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Austin Daye’s Career Night

There are good days for writers, and there are great days. At times, you want to write something, and you don’t find a topic to write about, and then the next day the topic comes and finds you. The latter happened to me. Yesterday, I really wanted to write about Austin Daye. I had looked at the way he scored against the Bucks and I found myself thinking, “Man, this kid is a scorer, he is due for some great performances!” Unfortunately, he did not have a great performance against Milwaukee. He scored six points, two of them with the shot clock running out. I wrote Dan and Patrick in order to inform them that I would need one more game to find more evidence.

Well, last night Daye received nearly 40 minutes of playing time and gave the Pistons 22 points on 7-of-18 shooting, 6-of-7 free throws and four rebounds. He fouled out, yet he finally showed all of the potential which made him such an intriguing prospect in the first place. In my opinion, he has one of the sweetest jump shots in the game. He might not become Kevin Durant, but I still expect that maybe, and that’s a big MAYBE, he could score 20-plus points per game. Yes, I think he is this kind of offensive threat. I tried to find some samples of how John Kuester, or whoever happens to coach him next year, can maximize is abilities and potential.

Let Him Shoot

I have picked three plays that I think are typical of how Daye scores most efficiently. One is from the Milwaukee game and the other two are from last night. What I really love about the plays is that they are quick plays and not very complicated, yet he scores without putting that much effort into it simply relying on his jumper and a nice cut.

First Play

The Pistons were already down by seven and had not scored. They were pretty much desperate for a good play and they decided to run a rather easy play for Daye. It is simple so I will not talk about it in much detail. In this example Rodney Stuckey dribbles the ball at the top of the key. Daye and Stuckey have a good relationship since Daye gets a lot of assists from him. Going into the future I could see this working. Chris Wilcox sets a simple down-screen for and he uses it to get a little bit of separation from former Piston Carlos Delfino.

Daye

Daye does not need a lot of space, because he his 6-foot-11 and usually much taller than his opponent, I like to call this the Dirk-effect. Delfino gives him just a little bit of space and Daye calmly knocks down the jumper. Great execution.

Daye2

Second Play

The second play is a variation of the first play. Please excuse the bad quality of the first two pictures, my League Pass did not allow better quality for some reason. Stuckey, again, holds the ball and Wilcox sets another down-screen for Daye.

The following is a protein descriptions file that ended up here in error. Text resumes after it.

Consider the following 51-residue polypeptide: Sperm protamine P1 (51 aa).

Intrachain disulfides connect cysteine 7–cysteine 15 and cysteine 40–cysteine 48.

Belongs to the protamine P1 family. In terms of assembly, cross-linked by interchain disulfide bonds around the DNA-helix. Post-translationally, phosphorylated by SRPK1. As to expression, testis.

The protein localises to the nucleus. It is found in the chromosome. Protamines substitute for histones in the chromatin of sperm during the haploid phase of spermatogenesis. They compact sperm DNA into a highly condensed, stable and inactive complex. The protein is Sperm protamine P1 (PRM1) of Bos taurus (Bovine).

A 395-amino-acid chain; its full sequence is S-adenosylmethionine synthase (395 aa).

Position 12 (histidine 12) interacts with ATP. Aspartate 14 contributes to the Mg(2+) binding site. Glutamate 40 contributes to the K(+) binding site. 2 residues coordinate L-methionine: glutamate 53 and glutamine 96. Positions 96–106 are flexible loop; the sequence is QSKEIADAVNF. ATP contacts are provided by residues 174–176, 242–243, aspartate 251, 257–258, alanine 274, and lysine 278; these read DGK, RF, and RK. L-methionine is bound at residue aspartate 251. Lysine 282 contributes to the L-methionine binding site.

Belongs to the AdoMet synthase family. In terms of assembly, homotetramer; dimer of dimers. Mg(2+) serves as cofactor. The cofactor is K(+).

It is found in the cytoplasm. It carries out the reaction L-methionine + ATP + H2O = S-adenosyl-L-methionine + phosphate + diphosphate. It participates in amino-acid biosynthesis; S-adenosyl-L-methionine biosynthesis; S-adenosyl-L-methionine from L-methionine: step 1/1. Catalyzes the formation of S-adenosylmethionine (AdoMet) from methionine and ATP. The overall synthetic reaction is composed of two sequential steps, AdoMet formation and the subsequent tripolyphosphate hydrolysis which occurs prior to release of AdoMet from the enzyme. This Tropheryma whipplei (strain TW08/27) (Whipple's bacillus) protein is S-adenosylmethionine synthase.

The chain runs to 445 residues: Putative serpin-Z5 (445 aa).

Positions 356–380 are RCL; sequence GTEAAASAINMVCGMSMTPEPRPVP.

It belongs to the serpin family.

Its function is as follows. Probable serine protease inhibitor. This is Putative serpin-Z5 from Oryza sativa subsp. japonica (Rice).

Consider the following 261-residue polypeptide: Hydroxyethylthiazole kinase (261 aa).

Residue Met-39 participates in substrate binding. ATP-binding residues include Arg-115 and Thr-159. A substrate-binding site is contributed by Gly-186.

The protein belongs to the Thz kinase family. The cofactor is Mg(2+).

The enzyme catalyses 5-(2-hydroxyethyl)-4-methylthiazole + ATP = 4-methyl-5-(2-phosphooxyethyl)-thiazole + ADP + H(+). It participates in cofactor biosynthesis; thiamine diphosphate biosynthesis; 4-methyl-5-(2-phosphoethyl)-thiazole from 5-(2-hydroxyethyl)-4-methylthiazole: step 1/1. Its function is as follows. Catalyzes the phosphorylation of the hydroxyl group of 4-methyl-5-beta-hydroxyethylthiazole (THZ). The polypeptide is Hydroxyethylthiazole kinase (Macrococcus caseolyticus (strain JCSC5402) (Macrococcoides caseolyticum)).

ScreenFade

This time the defender wants to do the smart thing and cheat. It should be Michael Beasley, who for some reason seems to take a shortcut to get into better position to contest the shot. Daye is a smart offensive player and instead of going straight like against Milwaukee, he takes a step back thus creating a lot of space. He takes one dribble and calmly knocks down the jumper.

ScreenFade2

ScreenFade3

Third Play

This is the last play. Jump-shooters get lazy occasionally and like to settle (e.g. LeBron James, Kobe Bryant). I would like Daye to have a healthy diet of lay-ups as well. His first step is not quick enough at this stage of his career, and I highly doubt it will ever be.

Stuckey has the ball on top again. Greg Monroe and Wilcox post-up in the high-post. Stuckey decides to give the ball to Wilcox. If he had given it to Monroe I believe Ben Gordon would have finished the play. I like the set-up of this play especially. Gordon and Daye stand in the corner. They are not an immediate threat out there, but just by being there, the help defender, in this case Wesley Johnson, cannot play as much help defense without leaving a deadly shooter wide open.

Backdoor

Stuckey runs down and sets a back-screen for Daye on Anthony Tolliver. Daye acts as if he was going straight to the middle, then goes baseline for the backdoor cut. Tolliver, caught off-guard, gets screened by the much smaller Stuckey and Daye has a lay-up.

Backdoor2

Backdoor3

Those were three ways Daye can be transformed into a prolific scorer. He is very good at reading screens and knocking down jumpers. He knows his game at this point in his career and Detroit can build on that. What I was particularly impressed about was Daye’s ability to pass the basketball. I made a compilation of all of his field goals and assisted field goals last night and you will see how smart his passes can be.